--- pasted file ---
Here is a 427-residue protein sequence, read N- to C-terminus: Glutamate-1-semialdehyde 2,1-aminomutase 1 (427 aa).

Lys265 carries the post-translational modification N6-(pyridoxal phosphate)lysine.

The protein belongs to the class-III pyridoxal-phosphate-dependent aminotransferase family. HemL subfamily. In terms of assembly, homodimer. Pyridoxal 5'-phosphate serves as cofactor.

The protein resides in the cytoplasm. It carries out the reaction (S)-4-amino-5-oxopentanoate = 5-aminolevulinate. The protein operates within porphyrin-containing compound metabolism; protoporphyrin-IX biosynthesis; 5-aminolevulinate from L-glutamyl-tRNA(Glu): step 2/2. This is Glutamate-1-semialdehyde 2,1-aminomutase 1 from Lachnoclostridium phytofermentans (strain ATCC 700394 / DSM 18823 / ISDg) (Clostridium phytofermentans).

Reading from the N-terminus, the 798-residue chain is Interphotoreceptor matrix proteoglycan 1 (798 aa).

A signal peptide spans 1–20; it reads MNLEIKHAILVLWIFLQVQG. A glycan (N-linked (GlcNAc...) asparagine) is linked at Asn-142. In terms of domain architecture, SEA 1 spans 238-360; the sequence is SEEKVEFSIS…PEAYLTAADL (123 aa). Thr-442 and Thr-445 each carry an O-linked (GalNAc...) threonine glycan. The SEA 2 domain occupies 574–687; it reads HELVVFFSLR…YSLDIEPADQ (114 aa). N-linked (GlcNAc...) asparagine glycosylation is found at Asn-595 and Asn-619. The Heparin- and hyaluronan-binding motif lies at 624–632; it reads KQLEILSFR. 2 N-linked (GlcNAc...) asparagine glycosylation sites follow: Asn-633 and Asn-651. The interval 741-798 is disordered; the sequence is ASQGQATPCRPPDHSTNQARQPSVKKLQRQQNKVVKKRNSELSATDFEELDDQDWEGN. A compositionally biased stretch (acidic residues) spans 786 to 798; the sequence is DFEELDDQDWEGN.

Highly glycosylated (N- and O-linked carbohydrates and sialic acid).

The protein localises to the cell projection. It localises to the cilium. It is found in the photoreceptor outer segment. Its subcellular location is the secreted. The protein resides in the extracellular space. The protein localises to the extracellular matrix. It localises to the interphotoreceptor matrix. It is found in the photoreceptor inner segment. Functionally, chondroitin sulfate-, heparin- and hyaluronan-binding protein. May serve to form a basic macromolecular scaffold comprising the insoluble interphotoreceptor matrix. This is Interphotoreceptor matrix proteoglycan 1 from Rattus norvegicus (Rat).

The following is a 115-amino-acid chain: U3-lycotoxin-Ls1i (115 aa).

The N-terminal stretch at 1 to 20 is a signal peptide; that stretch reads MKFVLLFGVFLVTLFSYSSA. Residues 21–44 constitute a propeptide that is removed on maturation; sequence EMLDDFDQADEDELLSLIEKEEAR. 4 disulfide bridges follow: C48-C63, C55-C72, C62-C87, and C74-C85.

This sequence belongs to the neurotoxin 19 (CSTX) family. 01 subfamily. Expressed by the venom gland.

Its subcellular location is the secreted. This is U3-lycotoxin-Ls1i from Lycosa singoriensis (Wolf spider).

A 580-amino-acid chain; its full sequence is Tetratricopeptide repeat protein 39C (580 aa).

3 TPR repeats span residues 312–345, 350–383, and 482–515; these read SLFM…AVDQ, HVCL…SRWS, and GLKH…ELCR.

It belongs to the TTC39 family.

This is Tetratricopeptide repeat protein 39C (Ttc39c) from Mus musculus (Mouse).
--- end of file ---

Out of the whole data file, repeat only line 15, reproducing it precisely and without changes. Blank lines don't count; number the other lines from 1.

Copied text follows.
It belongs to the TTC39 family.